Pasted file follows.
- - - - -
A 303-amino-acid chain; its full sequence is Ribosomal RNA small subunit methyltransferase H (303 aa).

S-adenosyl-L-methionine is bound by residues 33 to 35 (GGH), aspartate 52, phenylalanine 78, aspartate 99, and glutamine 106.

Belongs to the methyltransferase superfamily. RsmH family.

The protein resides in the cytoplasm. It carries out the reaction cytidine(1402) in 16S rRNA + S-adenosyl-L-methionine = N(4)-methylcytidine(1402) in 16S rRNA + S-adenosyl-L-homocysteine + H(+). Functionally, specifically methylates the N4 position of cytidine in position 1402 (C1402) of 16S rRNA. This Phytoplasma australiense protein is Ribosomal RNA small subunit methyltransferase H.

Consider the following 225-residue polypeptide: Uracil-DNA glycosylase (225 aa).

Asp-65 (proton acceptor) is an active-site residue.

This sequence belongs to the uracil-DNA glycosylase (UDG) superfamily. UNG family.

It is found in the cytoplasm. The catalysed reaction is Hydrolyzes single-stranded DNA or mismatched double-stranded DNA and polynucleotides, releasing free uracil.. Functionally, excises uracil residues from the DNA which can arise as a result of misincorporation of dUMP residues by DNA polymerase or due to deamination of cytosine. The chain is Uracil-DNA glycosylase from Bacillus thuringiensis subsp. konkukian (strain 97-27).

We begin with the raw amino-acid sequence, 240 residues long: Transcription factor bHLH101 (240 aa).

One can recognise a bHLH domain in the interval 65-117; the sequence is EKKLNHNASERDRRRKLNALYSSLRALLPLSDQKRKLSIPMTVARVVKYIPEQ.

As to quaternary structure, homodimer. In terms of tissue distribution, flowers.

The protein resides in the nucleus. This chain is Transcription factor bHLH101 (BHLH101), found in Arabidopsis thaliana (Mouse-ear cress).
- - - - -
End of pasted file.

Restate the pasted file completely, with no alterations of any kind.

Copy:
A 303-amino-acid chain; its full sequence is Ribosomal RNA small subunit methyltransferase H (303 aa).

S-adenosyl-L-methionine is bound by residues 33 to 35 (GGH), aspartate 52, phenylalanine 78, aspartate 99, and glutamine 106.

Belongs to the methyltransferase superfamily. RsmH family.

The protein resides in the cytoplasm. It carries out the reaction cytidine(1402) in 16S rRNA + S-adenosyl-L-methionine = N(4)-methylcytidine(1402) in 16S rRNA + S-adenosyl-L-homocysteine + H(+). Functionally, specifically methylates the N4 position of cytidine in position 1402 (C1402) of 16S rRNA. This Phytoplasma australiense protein is Ribosomal RNA small subunit methyltransferase H.

Consider the following 225-residue polypeptide: Uracil-DNA glycosylase (225 aa).

Asp-65 (proton acceptor) is an active-site residue.

This sequence belongs to the uracil-DNA glycosylase (UDG) superfamily. UNG family.

It is found in the cytoplasm. The catalysed reaction is Hydrolyzes single-stranded DNA or mismatched double-stranded DNA and polynucleotides, releasing free uracil.. Functionally, excises uracil residues from the DNA which can arise as a result of misincorporation of dUMP residues by DNA polymerase or due to deamination of cytosine. The chain is Uracil-DNA glycosylase from Bacillus thuringiensis subsp. konkukian (strain 97-27).

We begin with the raw amino-acid sequence, 240 residues long: Transcription factor bHLH101 (240 aa).

One can recognise a bHLH domain in the interval 65-117; the sequence is EKKLNHNASERDRRRKLNALYSSLRALLPLSDQKRKLSIPMTVARVVKYIPEQ.

As to quaternary structure, homodimer. In terms of tissue distribution, flowers.

The protein resides in the nucleus. This chain is Transcription factor bHLH101 (BHLH101), found in Arabidopsis thaliana (Mouse-ear cress).